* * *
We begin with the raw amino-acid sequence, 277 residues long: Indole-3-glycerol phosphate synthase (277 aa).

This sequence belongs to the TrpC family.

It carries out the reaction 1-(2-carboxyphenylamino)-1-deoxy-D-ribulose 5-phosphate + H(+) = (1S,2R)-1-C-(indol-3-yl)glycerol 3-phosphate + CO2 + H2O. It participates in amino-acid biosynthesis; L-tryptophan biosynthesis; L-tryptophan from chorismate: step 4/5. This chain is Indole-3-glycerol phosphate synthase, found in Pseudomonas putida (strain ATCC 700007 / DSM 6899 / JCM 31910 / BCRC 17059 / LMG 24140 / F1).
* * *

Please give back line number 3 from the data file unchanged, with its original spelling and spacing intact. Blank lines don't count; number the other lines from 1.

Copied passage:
It carries out the reaction 1-(2-carboxyphenylamino)-1-deoxy-D-ribulose 5-phosphate + H(+) = (1S,2R)-1-C-(indol-3-yl)glycerol 3-phosphate + CO2 + H2O. It participates in amino-acid biosynthesis; L-tryptophan biosynthesis; L-tryptophan from chorismate: step 4/5. This chain is Indole-3-glycerol phosphate synthase, found in Pseudomonas putida (strain ATCC 700007 / DSM 6899 / JCM 31910 / BCRC 17059 / LMG 24140 / F1).